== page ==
Be strong. Paul’s words come quickly to mind. “Finally, be strong in the Lord and in his mighty power” (Ephesians 6:10, NIV). To live a life of character, to live a life for God requires courage and strength. It’s throughout the Bible.

Do your best. Try hard. Colossians 3:23: “And whatever you do, do it heartily, as to the Lord and not to men” (NKJV).

Forgive. This is at the core of Christianity. The model prayer asks God to forgive me as I forgive those who wrong me. In other words, we need and want God’s forgiveness. We should be like God and be forgiving of those who wrong us.

Stay the course. This one is a little tricky. Staying the course is a good thing if you are following a good path; it’s the opposite of what we need to do when we are on a bad path. Hebrews 12:1-2 talks about the importance of following Jesus with perseverance. “Therefore, since we are surrounded by such a great cloud of witnesses, let us throw off everything that hinders and the sin that so easily entangles. And let us run with perseverance the race marked out for us, fixing our eyes on Jesus, the pioneer and perfecter of faith. For the joy set before him he endured the cross,scorning its shame, and sat down at the right hand of the throne of God” (NIV).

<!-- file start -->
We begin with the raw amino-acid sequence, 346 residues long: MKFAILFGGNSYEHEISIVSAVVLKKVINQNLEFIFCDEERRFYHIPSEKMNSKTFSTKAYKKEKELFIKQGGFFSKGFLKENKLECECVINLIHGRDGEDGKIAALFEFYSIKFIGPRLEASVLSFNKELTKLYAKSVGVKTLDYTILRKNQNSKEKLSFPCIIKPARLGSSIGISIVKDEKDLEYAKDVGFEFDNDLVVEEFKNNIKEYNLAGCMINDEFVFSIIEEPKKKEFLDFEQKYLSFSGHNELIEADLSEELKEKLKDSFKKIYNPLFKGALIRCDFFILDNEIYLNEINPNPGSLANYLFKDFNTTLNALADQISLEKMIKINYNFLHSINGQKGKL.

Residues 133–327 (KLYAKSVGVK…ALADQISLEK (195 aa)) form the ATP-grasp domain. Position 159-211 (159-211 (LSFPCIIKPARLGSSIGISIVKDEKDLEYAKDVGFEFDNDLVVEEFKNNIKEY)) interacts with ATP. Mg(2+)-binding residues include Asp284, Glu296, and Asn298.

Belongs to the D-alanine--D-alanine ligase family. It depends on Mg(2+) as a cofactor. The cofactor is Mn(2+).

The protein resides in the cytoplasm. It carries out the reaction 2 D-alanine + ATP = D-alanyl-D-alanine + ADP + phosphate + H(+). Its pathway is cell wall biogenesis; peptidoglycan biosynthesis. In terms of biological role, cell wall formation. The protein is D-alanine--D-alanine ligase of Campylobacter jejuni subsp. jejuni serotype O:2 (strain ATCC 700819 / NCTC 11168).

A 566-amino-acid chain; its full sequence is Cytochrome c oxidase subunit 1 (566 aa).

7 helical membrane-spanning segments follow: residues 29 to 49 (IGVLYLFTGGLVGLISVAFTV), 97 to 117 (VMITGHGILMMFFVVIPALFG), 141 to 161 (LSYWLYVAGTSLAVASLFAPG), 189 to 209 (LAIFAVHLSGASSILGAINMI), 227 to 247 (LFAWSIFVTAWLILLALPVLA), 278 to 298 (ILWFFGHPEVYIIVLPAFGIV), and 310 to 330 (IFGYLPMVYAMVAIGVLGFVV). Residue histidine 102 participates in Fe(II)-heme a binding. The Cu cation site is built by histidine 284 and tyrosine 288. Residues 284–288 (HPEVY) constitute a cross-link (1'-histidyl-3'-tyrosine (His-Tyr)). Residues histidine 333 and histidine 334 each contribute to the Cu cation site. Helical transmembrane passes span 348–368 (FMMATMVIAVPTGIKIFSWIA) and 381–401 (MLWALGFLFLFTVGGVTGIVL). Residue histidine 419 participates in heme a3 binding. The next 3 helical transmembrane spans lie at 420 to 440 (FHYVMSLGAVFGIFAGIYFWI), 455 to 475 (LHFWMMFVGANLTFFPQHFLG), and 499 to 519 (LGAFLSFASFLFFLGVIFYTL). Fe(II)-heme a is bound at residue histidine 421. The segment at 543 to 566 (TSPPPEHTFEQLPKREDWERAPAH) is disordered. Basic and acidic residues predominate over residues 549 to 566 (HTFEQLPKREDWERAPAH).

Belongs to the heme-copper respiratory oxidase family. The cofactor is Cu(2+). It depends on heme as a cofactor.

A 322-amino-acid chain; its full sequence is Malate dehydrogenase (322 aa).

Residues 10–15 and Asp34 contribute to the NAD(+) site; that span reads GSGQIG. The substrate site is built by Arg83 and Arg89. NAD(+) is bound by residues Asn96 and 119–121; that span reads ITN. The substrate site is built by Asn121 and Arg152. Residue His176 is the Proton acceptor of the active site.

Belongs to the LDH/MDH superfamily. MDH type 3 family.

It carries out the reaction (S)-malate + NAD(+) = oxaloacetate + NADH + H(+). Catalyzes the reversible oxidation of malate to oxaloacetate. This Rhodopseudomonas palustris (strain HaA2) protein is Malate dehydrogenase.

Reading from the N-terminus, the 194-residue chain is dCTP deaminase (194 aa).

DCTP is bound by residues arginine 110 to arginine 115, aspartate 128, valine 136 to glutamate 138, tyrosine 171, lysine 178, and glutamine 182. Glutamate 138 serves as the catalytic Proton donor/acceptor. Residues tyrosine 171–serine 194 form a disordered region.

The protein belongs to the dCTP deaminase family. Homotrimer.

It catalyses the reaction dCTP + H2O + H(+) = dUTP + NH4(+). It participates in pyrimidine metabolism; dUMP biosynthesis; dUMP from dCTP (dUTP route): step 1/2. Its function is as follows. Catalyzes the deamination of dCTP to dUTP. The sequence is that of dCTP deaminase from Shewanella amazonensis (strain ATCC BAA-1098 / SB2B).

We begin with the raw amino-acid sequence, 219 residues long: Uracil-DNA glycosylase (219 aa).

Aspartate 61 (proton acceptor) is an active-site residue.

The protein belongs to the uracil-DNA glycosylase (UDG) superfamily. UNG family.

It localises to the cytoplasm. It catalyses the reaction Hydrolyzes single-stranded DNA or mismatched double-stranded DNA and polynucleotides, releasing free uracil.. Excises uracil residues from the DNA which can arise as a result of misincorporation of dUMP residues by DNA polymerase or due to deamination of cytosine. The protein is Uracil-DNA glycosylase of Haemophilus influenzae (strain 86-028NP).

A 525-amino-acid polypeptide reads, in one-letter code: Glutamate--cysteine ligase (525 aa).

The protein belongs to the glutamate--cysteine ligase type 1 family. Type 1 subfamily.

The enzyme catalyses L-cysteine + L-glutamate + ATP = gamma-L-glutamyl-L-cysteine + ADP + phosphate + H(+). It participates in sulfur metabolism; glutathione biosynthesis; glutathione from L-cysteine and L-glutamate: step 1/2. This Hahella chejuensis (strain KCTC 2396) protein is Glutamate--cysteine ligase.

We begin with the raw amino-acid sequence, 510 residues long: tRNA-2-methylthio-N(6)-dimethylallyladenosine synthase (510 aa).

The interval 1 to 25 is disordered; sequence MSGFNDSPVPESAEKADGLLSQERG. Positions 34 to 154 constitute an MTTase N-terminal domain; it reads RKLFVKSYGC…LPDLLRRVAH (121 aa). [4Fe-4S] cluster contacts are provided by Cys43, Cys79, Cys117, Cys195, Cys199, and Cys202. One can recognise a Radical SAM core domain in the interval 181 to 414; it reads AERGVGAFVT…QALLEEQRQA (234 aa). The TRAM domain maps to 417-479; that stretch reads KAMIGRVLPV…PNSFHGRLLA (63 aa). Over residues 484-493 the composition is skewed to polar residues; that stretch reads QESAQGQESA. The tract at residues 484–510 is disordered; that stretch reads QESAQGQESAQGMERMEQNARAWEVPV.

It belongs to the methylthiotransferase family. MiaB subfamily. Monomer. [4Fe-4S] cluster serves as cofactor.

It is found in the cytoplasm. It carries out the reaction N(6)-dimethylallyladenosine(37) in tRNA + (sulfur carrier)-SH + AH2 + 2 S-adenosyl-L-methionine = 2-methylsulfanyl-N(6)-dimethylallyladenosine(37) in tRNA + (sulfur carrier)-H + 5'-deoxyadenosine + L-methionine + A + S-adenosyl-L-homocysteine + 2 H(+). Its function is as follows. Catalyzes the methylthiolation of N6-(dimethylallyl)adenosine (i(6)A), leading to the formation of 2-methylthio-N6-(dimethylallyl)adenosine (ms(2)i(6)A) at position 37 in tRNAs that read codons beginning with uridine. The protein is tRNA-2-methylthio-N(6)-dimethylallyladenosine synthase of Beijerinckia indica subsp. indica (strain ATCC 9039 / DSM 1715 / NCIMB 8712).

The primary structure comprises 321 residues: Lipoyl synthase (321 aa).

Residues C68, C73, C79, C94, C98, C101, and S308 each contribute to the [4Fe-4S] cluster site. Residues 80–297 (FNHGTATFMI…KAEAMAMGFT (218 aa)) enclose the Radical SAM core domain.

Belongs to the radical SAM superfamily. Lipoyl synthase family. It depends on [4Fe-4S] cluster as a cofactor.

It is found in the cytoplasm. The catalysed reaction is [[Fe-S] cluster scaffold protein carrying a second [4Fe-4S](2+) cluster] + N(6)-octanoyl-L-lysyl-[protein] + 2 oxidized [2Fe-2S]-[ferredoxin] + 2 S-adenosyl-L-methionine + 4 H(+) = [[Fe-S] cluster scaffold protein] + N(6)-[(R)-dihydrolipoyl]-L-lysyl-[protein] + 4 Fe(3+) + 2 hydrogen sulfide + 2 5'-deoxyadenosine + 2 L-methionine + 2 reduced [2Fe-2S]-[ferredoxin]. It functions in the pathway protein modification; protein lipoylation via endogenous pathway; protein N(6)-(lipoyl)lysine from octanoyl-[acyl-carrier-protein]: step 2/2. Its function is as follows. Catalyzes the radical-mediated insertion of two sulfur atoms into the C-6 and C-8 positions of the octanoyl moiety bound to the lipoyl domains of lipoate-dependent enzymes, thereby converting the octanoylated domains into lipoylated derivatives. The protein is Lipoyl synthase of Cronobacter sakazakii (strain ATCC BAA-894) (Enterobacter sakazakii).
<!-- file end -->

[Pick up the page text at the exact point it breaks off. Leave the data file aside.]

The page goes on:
Those are a few of the values that characterized the way George H.W. Bush lived. They are consistent with Scripture. Bush, however, was not perfect. Like the rest of us, he can be open for criticism.

As we think of the late president, we can see shortcomings in ourselves and seek to be better Americans. Better yet, we can look to Jesus and seek to be better followers of Him. As we follow Christ, chances are we will choose leaders who can someday be eulogized as was George H.W. Bush.

A version of this post originally appeared on the Texas Baptists website.

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Good health care requires widespread use of medical insurance

Forget politics for a minute, as a Jesus Follower I think everyone has a right to good medical care.